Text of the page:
The GDPR: What it is, who it affects, and what you should do about it
If you haven’t already heard about the General Data Protection Regulation (GDPR), brace yourself. You’re about to hear a lot about it in the coming months, from ways to comply with the regulation to the massive fines incurred by those who don’t. The most important thing to keep in mind as this news rolls out? This EU regulation won’t just affect those in Europe. Organizations across the globe will have to comply—including yours.
To make sure you’re prepared, we’ve put together some of the most important information on the GDPR: what it is, who it affects, and how to avoid penalties. While it won’t kick in for another few months, advanced preparation is key to properly handling the GDPR.
What is the GDPR?
The GDPR is a set of regulations addressing how entities handle the personal information of EU residents, encompassing anything private, public, or professional related to an individual. Any information that directly or indirectly identifies someone, such as a name, address, photo, social media post, or IP address, is included under this umbrella.
The GDPR was adopted in April 2016, and will go into effect on May 25, 2018. Its intent is to give people more control of their personal data by increasing transparency around how companies are using it, such as the algorithms and profiling this information is subjected to. For businesses, the regulation enforces stronger data governance and transparency with new requirements for breach notifications and accountability to offer high levels of protection for personal data.
It also gives individuals “the right to be forgotten,” meaning they can request companies delete or remove their personal data if they wish.
If companies can’t meet the compliance standards, they can face massive fines—up to €20 million, or 4 percent of a company’s global revenue (whichever is greater)—per violation. This is huge for major corporations. Target’s 2013 security breach, which cost it $18.5 million plus $200 million in legal fees, would have cost an estimated $2.5 billion had it happened under GDPR.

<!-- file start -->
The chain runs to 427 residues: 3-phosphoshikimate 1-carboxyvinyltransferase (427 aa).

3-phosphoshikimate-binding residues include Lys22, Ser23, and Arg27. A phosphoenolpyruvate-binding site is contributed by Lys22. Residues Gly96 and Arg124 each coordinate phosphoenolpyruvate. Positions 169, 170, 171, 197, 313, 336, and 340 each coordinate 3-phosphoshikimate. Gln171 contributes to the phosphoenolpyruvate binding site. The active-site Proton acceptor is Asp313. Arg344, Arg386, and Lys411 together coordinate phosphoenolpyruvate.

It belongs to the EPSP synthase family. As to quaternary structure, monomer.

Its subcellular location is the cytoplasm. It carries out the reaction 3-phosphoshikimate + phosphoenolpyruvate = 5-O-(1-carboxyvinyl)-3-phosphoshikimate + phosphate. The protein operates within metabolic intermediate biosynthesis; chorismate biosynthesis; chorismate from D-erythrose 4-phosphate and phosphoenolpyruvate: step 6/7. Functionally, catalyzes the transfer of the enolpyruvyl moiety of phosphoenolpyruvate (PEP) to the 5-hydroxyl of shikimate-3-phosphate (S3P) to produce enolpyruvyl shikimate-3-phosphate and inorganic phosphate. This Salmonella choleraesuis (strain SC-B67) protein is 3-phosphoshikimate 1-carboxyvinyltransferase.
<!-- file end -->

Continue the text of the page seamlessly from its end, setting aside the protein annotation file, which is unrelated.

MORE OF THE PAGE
Who does the GDPR impact?
The GDPR protects all citizens of the 28 member states of the EU, including the U.K., which will be covered by GDPR despite ongoing Brexit negotiations. Despite protecting only EU citizens, the regulation is not exclusive to the EU by any means—it applies to all companies, worldwide, handling the data of EU citizens.
This means that the vast majority of companies in the U.S. will also have to comply, as something as simple as a website visit from an EU citizen falls under the regulation.
Because of this, 54 percent of U.S. companies identify GDPR preparedness as their number one priority, with 68 percent investing between $1 million and $10 million, and 9 percent investing even more than that. Despite these efforts and budget investments, experts predict that more than 50 percent of companies will not be in full compliance with the GDPR by the May 2018 launch date.
How can you prepare for the GDPR?
There are three pillars that must be addressed to keep your company out of the unprepared group: data management, security, and process.
- Data management: To allow for easy search and location of personal data, your organization needs data management solutions that drive information governance. Incorporating defensible deletion, which will minimize unneeded personal data (and therefore risk), and protection products will lower the chances of damage or loss.
- Security: Data loss prevention products are imperative in helping your business identify where personal data is located and how it is being used. Firewall, endpoint protection, and advanced threat protection products will all help prevent costly breaches of data.
- Process: To ensure EU citizens’ data is handled properly, you will need to change or implement new processes. This could mean installing a data protection officer. It will definitely involve additional staff training, internal audits, and review of your internal HR procedures. To comply with the GDPR’s accountability principle, these processes should all be properly documented, as failing to do so could mean trouble if accused of noncompliance.
For each of these pillars, have an outside party assess your systems to get an objective look at where you stand in terms of compliance. These assessments can gauge your current preparedness and identify weaknesses that you should reinforce before the GDPR goes live in May 2018.
For more information on assessment options for the GDPR, reach out to your SHI account executive.